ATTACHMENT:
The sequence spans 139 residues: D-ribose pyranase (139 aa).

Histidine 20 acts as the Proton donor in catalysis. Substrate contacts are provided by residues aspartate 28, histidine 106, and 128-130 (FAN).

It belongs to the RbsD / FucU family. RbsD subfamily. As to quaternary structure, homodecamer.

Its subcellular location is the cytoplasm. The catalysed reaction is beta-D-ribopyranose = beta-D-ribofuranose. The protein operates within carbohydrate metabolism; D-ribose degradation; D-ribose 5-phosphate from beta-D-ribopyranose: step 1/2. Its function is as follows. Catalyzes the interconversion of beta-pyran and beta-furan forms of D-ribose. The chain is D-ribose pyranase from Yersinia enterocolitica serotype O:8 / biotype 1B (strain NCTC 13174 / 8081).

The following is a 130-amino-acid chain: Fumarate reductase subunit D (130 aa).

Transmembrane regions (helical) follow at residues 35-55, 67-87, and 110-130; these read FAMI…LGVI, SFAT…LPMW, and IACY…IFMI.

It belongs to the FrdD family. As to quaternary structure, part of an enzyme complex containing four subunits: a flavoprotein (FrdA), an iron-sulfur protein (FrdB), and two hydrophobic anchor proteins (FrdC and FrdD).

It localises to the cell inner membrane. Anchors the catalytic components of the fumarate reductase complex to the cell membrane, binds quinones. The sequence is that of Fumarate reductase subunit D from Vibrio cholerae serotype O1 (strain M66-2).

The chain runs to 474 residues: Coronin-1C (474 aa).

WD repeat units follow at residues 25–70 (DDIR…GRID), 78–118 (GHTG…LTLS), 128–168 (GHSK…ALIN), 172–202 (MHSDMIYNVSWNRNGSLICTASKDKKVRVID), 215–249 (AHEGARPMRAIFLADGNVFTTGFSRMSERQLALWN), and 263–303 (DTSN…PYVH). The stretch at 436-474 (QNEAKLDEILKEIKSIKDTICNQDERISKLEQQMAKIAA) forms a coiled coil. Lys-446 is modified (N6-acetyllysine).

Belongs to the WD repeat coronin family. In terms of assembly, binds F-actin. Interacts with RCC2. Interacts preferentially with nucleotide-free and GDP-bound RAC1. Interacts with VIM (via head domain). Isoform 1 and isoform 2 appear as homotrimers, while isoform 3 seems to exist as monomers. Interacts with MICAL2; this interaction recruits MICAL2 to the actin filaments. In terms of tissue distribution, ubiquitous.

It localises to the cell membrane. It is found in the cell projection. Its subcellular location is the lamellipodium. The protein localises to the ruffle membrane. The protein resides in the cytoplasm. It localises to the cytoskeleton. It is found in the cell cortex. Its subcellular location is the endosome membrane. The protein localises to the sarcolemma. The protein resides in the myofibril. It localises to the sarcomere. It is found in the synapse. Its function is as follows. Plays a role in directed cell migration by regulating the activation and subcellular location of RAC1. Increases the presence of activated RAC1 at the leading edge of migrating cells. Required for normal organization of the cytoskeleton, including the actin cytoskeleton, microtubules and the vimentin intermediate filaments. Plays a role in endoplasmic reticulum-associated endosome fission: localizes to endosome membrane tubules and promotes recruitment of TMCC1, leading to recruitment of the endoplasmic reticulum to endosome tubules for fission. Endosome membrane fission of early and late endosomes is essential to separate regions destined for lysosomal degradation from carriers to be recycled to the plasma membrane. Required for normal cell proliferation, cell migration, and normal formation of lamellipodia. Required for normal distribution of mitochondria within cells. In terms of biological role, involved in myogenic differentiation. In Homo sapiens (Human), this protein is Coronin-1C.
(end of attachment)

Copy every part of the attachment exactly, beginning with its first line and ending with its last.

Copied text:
The sequence spans 139 residues: D-ribose pyranase (139 aa).

Histidine 20 acts as the Proton donor in catalysis. Substrate contacts are provided by residues aspartate 28, histidine 106, and 128-130 (FAN).

It belongs to the RbsD / FucU family. RbsD subfamily. As to quaternary structure, homodecamer.

Its subcellular location is the cytoplasm. The catalysed reaction is beta-D-ribopyranose = beta-D-ribofuranose. The protein operates within carbohydrate metabolism; D-ribose degradation; D-ribose 5-phosphate from beta-D-ribopyranose: step 1/2. Its function is as follows. Catalyzes the interconversion of beta-pyran and beta-furan forms of D-ribose. The chain is D-ribose pyranase from Yersinia enterocolitica serotype O:8 / biotype 1B (strain NCTC 13174 / 8081).

The following is a 130-amino-acid chain: Fumarate reductase subunit D (130 aa).

Transmembrane regions (helical) follow at residues 35-55, 67-87, and 110-130; these read FAMI…LGVI, SFAT…LPMW, and IACY…IFMI.

It belongs to the FrdD family. As to quaternary structure, part of an enzyme complex containing four subunits: a flavoprotein (FrdA), an iron-sulfur protein (FrdB), and two hydrophobic anchor proteins (FrdC and FrdD).

It localises to the cell inner membrane. Anchors the catalytic components of the fumarate reductase complex to the cell membrane, binds quinones. The sequence is that of Fumarate reductase subunit D from Vibrio cholerae serotype O1 (strain M66-2).

The chain runs to 474 residues: Coronin-1C (474 aa).

WD repeat units follow at residues 25–70 (DDIR…GRID), 78–118 (GHTG…LTLS), 128–168 (GHSK…ALIN), 172–202 (MHSDMIYNVSWNRNGSLICTASKDKKVRVID), 215–249 (AHEGARPMRAIFLADGNVFTTGFSRMSERQLALWN), and 263–303 (DTSN…PYVH). The stretch at 436-474 (QNEAKLDEILKEIKSIKDTICNQDERISKLEQQMAKIAA) forms a coiled coil. Lys-446 is modified (N6-acetyllysine).

Belongs to the WD repeat coronin family. In terms of assembly, binds F-actin. Interacts with RCC2. Interacts preferentially with nucleotide-free and GDP-bound RAC1. Interacts with VIM (via head domain). Isoform 1 and isoform 2 appear as homotrimers, while isoform 3 seems to exist as monomers. Interacts with MICAL2; this interaction recruits MICAL2 to the actin filaments. In terms of tissue distribution, ubiquitous.

It localises to the cell membrane. It is found in the cell projection. Its subcellular location is the lamellipodium. The protein localises to the ruffle membrane. The protein resides in the cytoplasm. It localises to the cytoskeleton. It is found in the cell cortex. Its subcellular location is the endosome membrane. The protein localises to the sarcolemma. The protein resides in the myofibril. It localises to the sarcomere. It is found in the synapse. Its function is as follows. Plays a role in directed cell migration by regulating the activation and subcellular location of RAC1. Increases the presence of activated RAC1 at the leading edge of migrating cells. Required for normal organization of the cytoskeleton, including the actin cytoskeleton, microtubules and the vimentin intermediate filaments. Plays a role in endoplasmic reticulum-associated endosome fission: localizes to endosome membrane tubules and promotes recruitment of TMCC1, leading to recruitment of the endoplasmic reticulum to endosome tubules for fission. Endosome membrane fission of early and late endosomes is essential to separate regions destined for lysosomal degradation from carriers to be recycled to the plasma membrane. Required for normal cell proliferation, cell migration, and normal formation of lamellipodia. Required for normal distribution of mitochondria within cells. In terms of biological role, involved in myogenic differentiation. In Homo sapiens (Human), this protein is Coronin-1C.